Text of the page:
Foundations were throwing a lot of money around in the ’90s. But the largest environmental organizations, these long-standing institutions, were taking the bulk of those monies. And here we are, people of color, living in squalor in areas where they put toxic waste dumps in our neighborhoods — and these environmental organizations did little or nothing to address the poisoning of our communities. They cared more about the animals than they did the people. So a number of groups of us started talking back and forth. We would go to these foundations to try to approach them about environmental issues in our communities. And we decided, this is enough. It was time for us to call these major environmental organizations into account, and start to address the whole environment.

Charles Lee

Charles Lee, senior policy advisor in the Office of Environmental Justice at the EPA: Back in the late 1980s, a letter was sent to the heads of the 10 main environmental organizations, taking them to task on two basic issues. One was the lack of diversity. And the second was the policies they were taking that were either neglecting or were actually detrimental to the interests of communities of color.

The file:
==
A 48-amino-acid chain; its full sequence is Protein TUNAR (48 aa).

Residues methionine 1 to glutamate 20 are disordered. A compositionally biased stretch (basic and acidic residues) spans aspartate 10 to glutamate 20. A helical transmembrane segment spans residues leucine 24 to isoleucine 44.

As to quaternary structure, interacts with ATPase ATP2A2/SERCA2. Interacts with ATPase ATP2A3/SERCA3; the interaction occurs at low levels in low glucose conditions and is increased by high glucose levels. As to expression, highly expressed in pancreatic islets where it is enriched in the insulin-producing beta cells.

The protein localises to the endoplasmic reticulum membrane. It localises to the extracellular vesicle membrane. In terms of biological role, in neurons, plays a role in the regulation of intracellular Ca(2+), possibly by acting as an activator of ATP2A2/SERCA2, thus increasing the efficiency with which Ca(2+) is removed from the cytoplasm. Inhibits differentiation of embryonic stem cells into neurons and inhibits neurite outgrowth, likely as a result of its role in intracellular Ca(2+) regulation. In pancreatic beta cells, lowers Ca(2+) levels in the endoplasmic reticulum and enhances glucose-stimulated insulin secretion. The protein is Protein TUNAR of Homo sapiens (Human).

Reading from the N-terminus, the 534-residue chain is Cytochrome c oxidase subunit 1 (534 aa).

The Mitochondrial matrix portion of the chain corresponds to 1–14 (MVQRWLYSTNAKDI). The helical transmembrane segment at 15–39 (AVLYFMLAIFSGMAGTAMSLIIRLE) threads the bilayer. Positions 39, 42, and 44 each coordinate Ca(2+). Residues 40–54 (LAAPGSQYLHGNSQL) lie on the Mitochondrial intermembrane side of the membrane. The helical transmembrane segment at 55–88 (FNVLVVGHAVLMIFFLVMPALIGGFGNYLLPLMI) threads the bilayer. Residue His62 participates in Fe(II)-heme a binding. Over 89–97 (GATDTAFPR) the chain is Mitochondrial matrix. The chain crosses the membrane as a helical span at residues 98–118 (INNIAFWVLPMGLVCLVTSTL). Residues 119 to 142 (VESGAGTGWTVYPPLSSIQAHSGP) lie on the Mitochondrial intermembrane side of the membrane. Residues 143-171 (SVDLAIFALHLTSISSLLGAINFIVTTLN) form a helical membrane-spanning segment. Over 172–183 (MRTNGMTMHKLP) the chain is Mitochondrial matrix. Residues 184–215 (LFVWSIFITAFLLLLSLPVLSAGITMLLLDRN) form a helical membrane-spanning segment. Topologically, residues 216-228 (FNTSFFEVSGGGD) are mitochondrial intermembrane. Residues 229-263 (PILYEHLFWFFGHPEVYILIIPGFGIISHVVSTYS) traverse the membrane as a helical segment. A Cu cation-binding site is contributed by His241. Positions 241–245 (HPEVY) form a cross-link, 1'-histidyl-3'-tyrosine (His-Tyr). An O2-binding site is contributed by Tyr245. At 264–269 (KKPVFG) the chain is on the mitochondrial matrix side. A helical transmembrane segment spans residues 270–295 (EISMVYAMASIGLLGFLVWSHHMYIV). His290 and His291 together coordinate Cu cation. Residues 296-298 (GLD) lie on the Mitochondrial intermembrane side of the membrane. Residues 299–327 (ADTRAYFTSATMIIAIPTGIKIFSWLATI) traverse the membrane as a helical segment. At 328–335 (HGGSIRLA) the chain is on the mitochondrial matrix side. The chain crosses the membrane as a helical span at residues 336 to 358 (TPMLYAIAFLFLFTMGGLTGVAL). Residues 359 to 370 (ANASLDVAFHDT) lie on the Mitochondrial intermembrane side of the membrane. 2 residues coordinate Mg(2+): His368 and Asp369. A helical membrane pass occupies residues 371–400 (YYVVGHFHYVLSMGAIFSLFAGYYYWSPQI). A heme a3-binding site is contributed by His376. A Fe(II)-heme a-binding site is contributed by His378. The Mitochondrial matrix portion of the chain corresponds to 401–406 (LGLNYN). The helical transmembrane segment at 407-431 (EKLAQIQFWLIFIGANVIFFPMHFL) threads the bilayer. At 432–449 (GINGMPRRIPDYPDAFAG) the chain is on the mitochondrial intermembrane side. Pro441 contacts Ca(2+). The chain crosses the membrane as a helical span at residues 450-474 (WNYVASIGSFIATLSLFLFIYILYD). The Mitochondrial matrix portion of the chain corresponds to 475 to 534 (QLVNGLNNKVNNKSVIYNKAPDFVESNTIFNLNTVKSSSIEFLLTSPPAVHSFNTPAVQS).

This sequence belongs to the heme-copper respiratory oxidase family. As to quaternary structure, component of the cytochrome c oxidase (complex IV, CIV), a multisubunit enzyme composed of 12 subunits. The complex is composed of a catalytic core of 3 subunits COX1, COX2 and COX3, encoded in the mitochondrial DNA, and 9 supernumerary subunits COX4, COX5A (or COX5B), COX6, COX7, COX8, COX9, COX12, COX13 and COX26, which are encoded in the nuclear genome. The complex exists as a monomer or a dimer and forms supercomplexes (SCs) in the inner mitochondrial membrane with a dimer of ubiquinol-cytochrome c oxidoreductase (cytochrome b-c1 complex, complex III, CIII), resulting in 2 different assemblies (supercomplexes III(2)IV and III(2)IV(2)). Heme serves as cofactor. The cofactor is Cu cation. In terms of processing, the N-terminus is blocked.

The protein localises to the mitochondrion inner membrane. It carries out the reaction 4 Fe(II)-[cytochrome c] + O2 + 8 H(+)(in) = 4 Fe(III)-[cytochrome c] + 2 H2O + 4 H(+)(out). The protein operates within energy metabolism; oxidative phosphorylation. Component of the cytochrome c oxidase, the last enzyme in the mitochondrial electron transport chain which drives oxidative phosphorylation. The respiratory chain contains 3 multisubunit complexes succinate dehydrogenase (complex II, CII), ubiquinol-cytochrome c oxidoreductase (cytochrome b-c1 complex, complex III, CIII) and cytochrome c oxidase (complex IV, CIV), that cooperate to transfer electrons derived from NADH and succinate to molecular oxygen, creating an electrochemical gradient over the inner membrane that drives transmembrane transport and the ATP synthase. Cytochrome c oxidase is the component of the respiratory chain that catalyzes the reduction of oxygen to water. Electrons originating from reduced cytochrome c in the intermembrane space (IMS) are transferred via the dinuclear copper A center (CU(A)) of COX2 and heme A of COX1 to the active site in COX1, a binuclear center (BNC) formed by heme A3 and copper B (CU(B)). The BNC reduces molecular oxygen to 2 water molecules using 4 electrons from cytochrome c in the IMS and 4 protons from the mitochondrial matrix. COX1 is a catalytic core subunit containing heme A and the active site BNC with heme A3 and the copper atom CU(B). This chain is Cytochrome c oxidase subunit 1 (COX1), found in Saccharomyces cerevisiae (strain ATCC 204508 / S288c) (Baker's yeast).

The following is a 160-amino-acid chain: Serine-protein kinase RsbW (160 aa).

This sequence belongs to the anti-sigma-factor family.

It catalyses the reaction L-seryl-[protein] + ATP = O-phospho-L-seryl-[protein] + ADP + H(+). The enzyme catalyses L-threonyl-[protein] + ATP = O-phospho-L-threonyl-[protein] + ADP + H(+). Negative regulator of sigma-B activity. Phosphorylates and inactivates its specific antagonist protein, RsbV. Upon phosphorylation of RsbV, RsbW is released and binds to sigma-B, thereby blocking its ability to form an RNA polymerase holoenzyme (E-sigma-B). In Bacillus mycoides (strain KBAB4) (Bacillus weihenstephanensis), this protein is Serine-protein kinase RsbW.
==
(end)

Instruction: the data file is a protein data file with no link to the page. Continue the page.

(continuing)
My boss at that time was the Rev. Dr. Benjamin Chavis. He called for a summit, which was cast as, “Let’s all go sit down and scratch this out.” It would be important to make this a moment that was really empowering and really defining — and the way to do that was to bring all these people together and make a statement, and create the basis for coalescing a movement.

Robert Bullard

Robert Bullard, distinguished professor at Texas Southern University (and fondly known as the father of environmental justice): I think that ’91 was a year that environmental justice research started to take off. I wrote Dumping in Dixie , and it was getting read by a lot of people and being adopted at universities. And lots of people were saying, “It’s not just Dixie.” So we decided to focus on environmental racism, expanded from the South to include the whole United States. The timing was right, in that the issues were really bubbling up to the surface.

Charles Lee: This thing began to have so much momentum, by the time we got to D.C., [there were] 1,100 people from [across the states] and Central America, Puerto Rico, Marshall Islands, Canada, and I think one or two people from Africa, even. It really started to have this big reach.

There were two things that we wanted to do [at the summit]. One was to codify a set of principles of environmental justice, and the second one was [to issue] a call for action — to go back home to your areas, to organize and to form networks at the grassroots level.

Peggy Shepard

Peggy Shepard, executive director of WE ACT for Environmental Justice: It was breathtaking. This had never happened before. We didn’t know each other — and suddenly you’re in a room with 300 people who are all talking the same language, who all have a similar struggle and had felt like they were alone, that their community was the only one that had this problem.